There’s a long waitlist to try to get patients started on this regimen for everybody who is either refractory to the 3 classes or who is heavily pretreated. Do I think that this is the niche where teclistamab is going to stay? I don’t think so. It’s going to probably move up front. For now, anybody who is shown to be refractory to IMIDs [immunomodulatory drugs], proteasome inhibitors, and anti-CD38, is an excellent option for them.
Krishnan: If you see a patient who has had 4 prior lines of therapy and you can give either talquetamab, teclistamab, CAR T-cell therapy, a BCMA agent, or a GPRC5D CAR T, what will you do?
Orlwoski: Additionally, at some point, they will relapse. What would you offer them after that?
Landgren: I would do what I said before. I would have a conversation with the patient. What’s the goal of the therapy? If the patient says ‘I’ve been on so many months or years of therapy, I am treatment-fatigued,’ I think that patient could be a good candidate for CAR T-cell therapy.
The patient could also say I would like to have outpatient therapy. I know that for a lot of these antibodies, you can do them subcutaneously or I don’t mind having a shorter infusion. From all we know right now, I would pick the BCMA because there is less known about the GPRC5D. The majority of patients probably would go to the antibody in my clinic because of the availability of CAR T-cell [therapy], but I would have that conversation.
Nooka: I would like to stick with the facts so that it helps us to make the most informed decision. As of today, we only have 1 bispecific approved. I’ll be happy to choose the bispecific for somebody that may not be able to wait for a couple of months, to allow for the CAR T manufacturing.
Clearly, we can easily identify the CAR T patients and the bispecific patients in our clinics. The good thing in the future is that myeloma is a place with a plethora of options. We will have them in the future. With GPRC5D and BCMA as targets, we clearly are seeing the development of these new CAR Ts. [We need to] understand what the future holds, how do I want to treat this patient when the patient is relapsing, and how to sequence these treatments is going to be a huge question and the data will be coming in.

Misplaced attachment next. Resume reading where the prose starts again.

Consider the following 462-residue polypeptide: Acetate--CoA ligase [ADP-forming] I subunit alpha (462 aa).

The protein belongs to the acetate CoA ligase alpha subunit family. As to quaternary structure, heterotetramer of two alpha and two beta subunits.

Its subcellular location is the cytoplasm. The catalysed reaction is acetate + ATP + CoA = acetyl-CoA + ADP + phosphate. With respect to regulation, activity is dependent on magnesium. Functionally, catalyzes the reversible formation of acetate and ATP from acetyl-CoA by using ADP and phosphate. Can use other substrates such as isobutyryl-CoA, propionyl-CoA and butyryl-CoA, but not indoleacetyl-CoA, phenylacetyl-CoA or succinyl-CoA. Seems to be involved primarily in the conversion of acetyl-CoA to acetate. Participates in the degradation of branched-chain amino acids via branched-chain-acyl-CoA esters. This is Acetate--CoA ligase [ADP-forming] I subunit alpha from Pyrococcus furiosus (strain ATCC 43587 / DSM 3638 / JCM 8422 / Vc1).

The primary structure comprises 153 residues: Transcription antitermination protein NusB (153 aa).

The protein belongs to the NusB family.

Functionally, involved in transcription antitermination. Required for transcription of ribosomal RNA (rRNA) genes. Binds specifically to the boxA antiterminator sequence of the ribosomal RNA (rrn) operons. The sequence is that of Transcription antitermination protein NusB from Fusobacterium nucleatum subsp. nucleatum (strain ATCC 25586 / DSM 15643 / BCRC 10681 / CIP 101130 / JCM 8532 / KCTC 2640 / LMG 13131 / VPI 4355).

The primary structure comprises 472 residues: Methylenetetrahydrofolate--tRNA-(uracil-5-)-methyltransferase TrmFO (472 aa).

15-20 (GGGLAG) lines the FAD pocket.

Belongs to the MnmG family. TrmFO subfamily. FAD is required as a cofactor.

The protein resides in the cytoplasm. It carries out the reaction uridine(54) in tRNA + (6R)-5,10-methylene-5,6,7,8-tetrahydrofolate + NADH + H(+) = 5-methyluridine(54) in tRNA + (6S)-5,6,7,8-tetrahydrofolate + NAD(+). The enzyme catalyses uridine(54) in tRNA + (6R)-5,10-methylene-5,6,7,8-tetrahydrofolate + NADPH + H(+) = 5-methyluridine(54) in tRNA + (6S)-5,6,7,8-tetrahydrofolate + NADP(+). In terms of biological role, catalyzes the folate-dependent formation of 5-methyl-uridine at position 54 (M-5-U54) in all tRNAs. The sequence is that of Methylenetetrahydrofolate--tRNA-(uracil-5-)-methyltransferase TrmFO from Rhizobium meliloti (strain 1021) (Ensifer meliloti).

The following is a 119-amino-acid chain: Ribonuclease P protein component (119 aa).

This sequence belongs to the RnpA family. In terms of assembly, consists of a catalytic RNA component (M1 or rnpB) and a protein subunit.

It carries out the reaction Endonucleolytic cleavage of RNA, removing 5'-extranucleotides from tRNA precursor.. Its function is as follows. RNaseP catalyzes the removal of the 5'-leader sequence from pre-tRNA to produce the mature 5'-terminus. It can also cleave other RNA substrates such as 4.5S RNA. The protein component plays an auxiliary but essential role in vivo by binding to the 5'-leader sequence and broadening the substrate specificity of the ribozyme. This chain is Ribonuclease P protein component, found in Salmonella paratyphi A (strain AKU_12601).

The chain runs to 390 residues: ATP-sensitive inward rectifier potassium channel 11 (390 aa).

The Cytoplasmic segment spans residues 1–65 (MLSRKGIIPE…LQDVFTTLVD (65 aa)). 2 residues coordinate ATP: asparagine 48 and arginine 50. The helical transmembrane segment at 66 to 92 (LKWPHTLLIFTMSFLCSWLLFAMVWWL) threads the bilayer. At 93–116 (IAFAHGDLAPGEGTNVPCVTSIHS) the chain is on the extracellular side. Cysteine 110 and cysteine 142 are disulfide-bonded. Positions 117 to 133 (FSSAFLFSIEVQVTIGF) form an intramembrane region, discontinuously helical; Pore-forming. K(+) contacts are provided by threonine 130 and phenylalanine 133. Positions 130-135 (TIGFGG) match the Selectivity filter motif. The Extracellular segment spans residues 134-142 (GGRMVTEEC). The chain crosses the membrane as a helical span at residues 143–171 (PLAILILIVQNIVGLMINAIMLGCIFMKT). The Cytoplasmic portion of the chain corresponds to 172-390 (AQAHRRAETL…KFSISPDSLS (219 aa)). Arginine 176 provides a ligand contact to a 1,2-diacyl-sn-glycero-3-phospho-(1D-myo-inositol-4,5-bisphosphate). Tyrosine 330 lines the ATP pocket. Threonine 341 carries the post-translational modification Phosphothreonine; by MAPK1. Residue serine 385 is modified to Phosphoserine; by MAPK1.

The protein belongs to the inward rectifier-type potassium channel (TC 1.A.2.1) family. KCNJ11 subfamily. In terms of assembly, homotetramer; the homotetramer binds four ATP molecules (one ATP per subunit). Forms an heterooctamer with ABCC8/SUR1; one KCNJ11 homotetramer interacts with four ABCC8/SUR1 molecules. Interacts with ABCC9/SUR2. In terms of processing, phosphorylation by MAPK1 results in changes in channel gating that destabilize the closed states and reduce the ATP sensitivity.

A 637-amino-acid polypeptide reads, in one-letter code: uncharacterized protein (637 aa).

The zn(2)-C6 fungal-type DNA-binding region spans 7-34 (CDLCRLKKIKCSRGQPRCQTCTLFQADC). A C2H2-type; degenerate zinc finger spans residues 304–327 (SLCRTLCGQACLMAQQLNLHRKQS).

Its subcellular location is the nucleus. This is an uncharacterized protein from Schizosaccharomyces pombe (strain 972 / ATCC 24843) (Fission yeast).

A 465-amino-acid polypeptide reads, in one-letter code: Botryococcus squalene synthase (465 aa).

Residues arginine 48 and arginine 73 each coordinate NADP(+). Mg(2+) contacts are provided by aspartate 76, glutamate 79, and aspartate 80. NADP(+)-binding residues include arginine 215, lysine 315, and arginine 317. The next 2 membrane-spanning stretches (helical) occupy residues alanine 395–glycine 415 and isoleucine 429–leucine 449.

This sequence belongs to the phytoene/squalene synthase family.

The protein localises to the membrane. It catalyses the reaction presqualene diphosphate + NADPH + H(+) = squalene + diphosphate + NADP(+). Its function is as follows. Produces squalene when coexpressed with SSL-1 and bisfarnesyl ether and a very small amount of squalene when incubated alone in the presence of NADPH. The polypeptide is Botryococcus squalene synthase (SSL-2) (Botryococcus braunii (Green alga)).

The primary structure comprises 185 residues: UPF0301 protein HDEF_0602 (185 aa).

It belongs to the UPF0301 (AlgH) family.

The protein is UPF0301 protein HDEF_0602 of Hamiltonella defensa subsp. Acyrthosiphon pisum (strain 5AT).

What we have currently is that these are not mutually exclusive so if somebody gets treated with a BCMA bispecific they could get a BCMA CAR T down the line which probably may not be my approach. I would do the opposite way going on with a bispecific, going on with a CAR T targeting BCMA followed by a bispecific targeting BCMA.
Rodriguez: There’s 2 factors I would take into account. One is the disease. If it’s a rapidly progressing disease and you can’t afford to wait these 6 to 10 weeks for the CAR T to be produced and re-infused, go for a bispecific; teclistamab is the only one that’s FDA-approved for a clinical trial. We’re seeing these prolonged cytopenias [with CAR Ts]. We’re seeing these bio-reactivations and the potential neurotoxicity or Parkinson-like movements.
It has some potential risks so it’s on the patient's comfort level. If they’re willing to do a one-and-done dose so that they can take a nice break from therapy and feel like they’re not myeloma patients for a while knowing that there’s potential they might have to deal with cytopenias. In terms of one or the other, I think all options are great. It’s just which one is available at that moment.
Orlowski: Anything else to discuss regarding relapsed or refractory disease?
Landgren: One thing I would like to bring up is that there are all these new drugs. We talked about it all the way from newly diagnosed to relapsed [disease]. There are some patients who have not had a lot of benefit from all these amazing drug developments. I think the big missing piece in the puzzle is to be better at identifying high-risk [disease] to dissect it biologically.
I think we need to apply more precision medicine to these patients. Clearly, these are different subgroups of patients, but they need other drugs than we currently have. There are patients who will have a much shorter lifespan and they have not benefited from all the existing drugs. I think that’s a very important task for the field.